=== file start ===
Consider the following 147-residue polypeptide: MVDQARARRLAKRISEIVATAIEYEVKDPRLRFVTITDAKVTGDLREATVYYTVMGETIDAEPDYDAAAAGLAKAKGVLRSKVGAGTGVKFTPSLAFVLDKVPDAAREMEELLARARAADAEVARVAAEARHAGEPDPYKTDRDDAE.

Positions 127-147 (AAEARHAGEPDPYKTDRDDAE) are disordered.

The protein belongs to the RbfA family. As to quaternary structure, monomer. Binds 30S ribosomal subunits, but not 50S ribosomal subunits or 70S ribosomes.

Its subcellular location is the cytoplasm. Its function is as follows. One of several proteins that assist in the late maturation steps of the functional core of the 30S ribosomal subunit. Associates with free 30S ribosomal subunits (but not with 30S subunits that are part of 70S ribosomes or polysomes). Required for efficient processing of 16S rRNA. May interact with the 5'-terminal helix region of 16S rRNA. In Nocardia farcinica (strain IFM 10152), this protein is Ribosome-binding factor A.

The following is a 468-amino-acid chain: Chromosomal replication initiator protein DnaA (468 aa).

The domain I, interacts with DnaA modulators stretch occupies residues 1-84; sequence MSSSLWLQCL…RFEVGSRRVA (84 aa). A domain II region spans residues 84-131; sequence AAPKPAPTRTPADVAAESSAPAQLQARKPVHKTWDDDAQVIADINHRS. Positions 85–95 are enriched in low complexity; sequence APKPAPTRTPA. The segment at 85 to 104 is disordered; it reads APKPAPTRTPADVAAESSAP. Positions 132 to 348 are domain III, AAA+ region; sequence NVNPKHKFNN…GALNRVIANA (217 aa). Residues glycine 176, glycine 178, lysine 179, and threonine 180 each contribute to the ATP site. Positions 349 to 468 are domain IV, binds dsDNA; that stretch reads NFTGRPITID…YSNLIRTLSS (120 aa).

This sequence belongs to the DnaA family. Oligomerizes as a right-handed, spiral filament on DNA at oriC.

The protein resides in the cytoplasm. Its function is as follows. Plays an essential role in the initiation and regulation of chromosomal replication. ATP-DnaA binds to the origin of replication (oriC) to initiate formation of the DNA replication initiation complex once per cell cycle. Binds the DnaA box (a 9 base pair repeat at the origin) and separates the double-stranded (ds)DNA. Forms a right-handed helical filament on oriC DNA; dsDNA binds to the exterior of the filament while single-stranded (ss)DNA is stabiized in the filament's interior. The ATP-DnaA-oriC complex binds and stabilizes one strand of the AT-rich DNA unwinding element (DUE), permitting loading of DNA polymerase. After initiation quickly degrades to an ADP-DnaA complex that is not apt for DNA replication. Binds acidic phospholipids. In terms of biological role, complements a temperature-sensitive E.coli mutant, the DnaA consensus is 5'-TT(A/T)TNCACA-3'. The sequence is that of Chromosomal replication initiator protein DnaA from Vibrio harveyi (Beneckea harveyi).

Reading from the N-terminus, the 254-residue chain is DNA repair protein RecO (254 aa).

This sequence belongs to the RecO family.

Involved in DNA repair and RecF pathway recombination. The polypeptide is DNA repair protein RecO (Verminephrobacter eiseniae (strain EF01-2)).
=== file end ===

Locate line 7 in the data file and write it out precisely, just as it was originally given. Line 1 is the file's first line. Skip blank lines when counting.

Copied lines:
This sequence belongs to the DnaA family. Oligomerizes as a right-handed, spiral filament on DNA at oriC.